The why

The reasons for a trip of these characteristics in Latin America. Our motivations to make a zero waste journey and what we call low impact bikepacking, thoughts on the ecological footprint and economical implications of traveling.

This trip starts sitting on a rock of Montserrat, before starting a long climbing route through the beautiful massif. The motivations of each one, the desire to do things right and understand the systems that govern us, led us to reflect on how it would have to be to travel the world with care. Starting from the base that traveling is a privilege, since it is not available to everyone, either for economic, physical or because their place of origin does not give them the option to move to other countries with Freedom, it is necessary to do a reconsideration.

Why do we travel? How do we travel? Are we aware of everything that creates traveling at a socioeconomic, ecological and human level?

All these questions have answers that shake our beliefs, our existence and the system. The answers always end up being the same:

Why do people travel? To consume landscapes, meals, people and cultures.

How do people travel? Consuming petrol deposits, resources of towns and cities, people who work for us.

What does traveling bring along in an ecological and human level? Destruction of the environment, inequality and loss of local resources, exports the culture of consumption

Consumer tourism is neo-colonialism and perpetuates inequality and social problematics. We often hear the sentence that “tourism is wealth” is a deceit that only takes into account those people who win by invisibilizing the vast majority that actually loses.

With all these previous reflections, summarized in two paragraphs, a new philosophy of traveling is sustained. It is evident that the privilege of being able to move freely around the world is due to us being born in Europe and being able to spend time and money. Based on that, the only way of traveling that we see coherent is to take responsibility and diminish to the minimum the negative impacts:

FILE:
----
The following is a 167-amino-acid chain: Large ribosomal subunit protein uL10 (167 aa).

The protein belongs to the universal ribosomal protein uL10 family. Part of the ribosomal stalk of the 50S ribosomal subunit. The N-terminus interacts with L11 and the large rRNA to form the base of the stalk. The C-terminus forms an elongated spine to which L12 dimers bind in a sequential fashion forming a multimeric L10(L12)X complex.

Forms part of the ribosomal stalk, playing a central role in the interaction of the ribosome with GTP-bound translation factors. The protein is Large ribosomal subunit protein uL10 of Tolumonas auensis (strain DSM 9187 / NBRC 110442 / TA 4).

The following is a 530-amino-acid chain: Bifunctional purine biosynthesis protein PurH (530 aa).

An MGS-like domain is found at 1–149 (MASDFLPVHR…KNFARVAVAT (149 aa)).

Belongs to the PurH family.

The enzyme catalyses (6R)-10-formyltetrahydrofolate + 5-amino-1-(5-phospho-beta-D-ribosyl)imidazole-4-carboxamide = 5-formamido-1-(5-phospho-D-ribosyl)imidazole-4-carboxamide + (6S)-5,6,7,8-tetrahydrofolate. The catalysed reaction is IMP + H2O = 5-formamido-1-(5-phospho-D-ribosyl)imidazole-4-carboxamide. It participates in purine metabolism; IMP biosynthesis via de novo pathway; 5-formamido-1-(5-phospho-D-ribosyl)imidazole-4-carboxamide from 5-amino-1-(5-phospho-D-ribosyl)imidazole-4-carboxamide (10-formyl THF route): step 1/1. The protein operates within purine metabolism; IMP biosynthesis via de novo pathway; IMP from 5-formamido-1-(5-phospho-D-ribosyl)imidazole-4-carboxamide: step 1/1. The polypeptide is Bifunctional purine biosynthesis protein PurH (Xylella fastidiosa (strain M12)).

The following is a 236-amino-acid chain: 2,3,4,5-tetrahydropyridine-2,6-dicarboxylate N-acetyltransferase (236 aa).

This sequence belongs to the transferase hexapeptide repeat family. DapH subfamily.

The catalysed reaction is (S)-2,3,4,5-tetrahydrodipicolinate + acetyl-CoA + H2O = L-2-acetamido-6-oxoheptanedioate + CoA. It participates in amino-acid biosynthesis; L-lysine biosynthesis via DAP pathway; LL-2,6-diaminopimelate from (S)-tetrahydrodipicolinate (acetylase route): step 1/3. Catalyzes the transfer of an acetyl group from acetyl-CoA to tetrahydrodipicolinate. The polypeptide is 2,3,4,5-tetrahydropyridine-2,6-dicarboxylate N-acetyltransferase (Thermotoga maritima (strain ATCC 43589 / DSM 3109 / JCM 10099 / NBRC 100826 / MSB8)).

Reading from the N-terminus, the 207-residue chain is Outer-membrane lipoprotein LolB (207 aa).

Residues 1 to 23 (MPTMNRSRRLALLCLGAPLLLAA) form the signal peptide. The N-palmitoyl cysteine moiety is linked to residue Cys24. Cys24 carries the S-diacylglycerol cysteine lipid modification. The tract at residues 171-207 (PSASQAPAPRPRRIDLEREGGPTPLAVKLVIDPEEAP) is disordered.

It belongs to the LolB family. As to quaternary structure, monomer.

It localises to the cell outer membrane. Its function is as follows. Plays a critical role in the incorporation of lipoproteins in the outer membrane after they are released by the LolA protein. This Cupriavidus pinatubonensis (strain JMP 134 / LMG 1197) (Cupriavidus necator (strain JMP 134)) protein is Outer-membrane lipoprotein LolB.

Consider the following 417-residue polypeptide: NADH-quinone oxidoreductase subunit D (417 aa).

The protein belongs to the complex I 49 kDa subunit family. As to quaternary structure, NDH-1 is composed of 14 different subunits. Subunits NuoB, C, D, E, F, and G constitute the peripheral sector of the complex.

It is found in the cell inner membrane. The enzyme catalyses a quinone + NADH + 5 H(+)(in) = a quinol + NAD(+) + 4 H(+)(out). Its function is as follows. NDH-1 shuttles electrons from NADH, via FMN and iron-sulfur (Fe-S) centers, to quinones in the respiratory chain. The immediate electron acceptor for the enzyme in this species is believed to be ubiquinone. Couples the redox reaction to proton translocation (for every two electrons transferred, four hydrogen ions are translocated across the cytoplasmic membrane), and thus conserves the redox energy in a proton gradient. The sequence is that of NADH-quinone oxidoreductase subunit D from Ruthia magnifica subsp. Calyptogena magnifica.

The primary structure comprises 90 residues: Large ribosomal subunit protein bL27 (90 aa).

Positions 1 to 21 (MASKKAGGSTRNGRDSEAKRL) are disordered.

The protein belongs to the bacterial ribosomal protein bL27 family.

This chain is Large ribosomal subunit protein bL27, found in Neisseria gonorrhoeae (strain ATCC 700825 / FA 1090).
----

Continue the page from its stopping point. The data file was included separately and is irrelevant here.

• Stop consuming as tourists and start discovering as people.
  • Don’t take part in big touristic resorts and instead support community initiatives.
  • Avoid shopping industrialized products wrapped in packaging, eat what the local people cultivate
  • Do not objectify people while taking pictures of their lives but try to sit with them to know them better.

The bicycle

The bicycle is a means of transport that respects the environment, it does not cause atmospheric nor acoustic contamination. This allows us to go through towns and mountains without damaging the roads, observing nature and being able to approach the people who live there. Every kilometer traveled is a personal effort that keeps us connected to the realities and to our body maintaining a calm and human rhythm.

The bike gives us freedom and flexibility, it allows us to stop at any time to visit a town on foot, climb a peak, start a long conversation or even take a bus or train if necessary.

The “bikepacking” anglicism comes from joining the word “bike” (bicycle) and “packing” (from backpacking). It’s based on the self-sufficient base of cycle-touring but it adds the minimalism of the backpacking: reducing the luggage to a bare minimum to make remoter places more accessible. We carry the necessary material to live (food, tent, kitchen, clothes, etc.) as luggage and everything has to fit in the bicycle bags while keeping the loaded bike still manoeuvrable on technical singletracks. Therefore, we must take the least Luggage we can and make it as light weight as possible.